Friday, 9 July 2010

No, you cannot turn the air con off

At best it is warm for large parts of the day, at its worst it is very hot here right now in Korea. Most buildings you go into all have their air conditioners on or at the very least have some fans. My workplace has good air conditioners. There are three large ones for the third floor for reception, the computer study room and the teachers room.

In the classrooms their are two vents where the air is filtered in and keep the room nice and cool. You only really notice the heat when you are on the stairs or if some sneaky teacher turns the air con in the teachers room when they have a break.

It is very important that the air con is a) on, and b) works well. Otherwise it would be unreasonable to expect classes to go well. You can't teach or study without it really. Before the full breakout of Summer the classrooms were getting toasty. In May the kids were screaming for the air con to go on. And on it went, probably will be till late September. But then the kids started complaining. "It's too cold", they screamed. Again and again. And now, one third of the way through July I am getting requests for the air conditioning to be turned off. No, it's not going to happen, not in my classroom.

Having dated and subsequently married a Korean and also having worked with people here for over four and a half years I believe that Koreans often struggle with temperature changes. I don't know why. It gets hot here every Summer and it gets cold ever Winter but I cannot begin to say how many times I've heard "It's hot" or "It's cold" in the office when it has been anything but. The air con stays on, unless a Korean co-worker decides they don't want it on in the teachers room it would seem.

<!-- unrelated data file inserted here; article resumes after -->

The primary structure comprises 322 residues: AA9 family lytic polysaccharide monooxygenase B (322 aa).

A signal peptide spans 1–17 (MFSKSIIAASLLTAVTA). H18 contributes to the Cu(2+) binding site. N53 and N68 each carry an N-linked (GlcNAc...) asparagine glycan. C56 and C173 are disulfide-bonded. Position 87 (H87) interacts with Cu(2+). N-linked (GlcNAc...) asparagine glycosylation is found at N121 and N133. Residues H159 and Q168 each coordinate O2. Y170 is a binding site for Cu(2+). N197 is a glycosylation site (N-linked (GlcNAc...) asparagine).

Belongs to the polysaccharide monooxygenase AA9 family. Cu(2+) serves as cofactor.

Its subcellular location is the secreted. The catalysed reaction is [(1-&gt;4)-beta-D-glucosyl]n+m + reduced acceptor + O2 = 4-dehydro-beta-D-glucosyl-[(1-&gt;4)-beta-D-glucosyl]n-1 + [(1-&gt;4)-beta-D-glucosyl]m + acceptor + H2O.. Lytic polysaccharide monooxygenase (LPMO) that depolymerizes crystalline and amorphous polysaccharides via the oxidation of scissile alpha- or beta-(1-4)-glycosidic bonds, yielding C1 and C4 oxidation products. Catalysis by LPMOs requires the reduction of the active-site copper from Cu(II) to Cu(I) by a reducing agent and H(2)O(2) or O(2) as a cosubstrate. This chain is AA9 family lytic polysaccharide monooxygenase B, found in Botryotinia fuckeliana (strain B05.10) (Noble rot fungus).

5 comments:

qiranger said...

I'm convinced that it's a lack of body fat that contributes to the temperature "issues." In our teaching office, when the NTs are in, the aircon is on and set to a reasonable 23-25 (I prefer the latter). When the KTs are in the room alone, it is most often turned off.

The_Mon said...

You're so lucky. I wish my director would turn the aircon on so I didn't feel like puking in half my classes.

Talking to myself said...

You could have something with the lack of body fat.

I feel I am very lucky with the good air con. My previous academy had a poor system so we relied on fans. I feel sorry for you if your director is being a cheapskate. It's difficult enough living here with the temperature and humidity never mind working in it.

Darryl Iorio said...

Korea is one of those countries that experiences severe weather. During winter, for example, the temperature drops really low, and during summer, the temperature rises really high. How long did you stay there? Somehow, you've been able to adapt to the kind of weather that Korea has. During summer, one thing that everyone has to make sure of is that their AC unit works well, because temperature really affects one's mood.

Talking to myself said...

Darryl,

Did you read the blog post?

I lived in Korea for the best part of six years and had great times there. I know all about the weather there and despite moaning on this blog a few times about it I got to appreciate it a lot more before I left. It does get undeniably hot in Summer though.

By your logic are you saying that most Koreans have also failed to adapt to the weather that Korea has? Because all homes have them.

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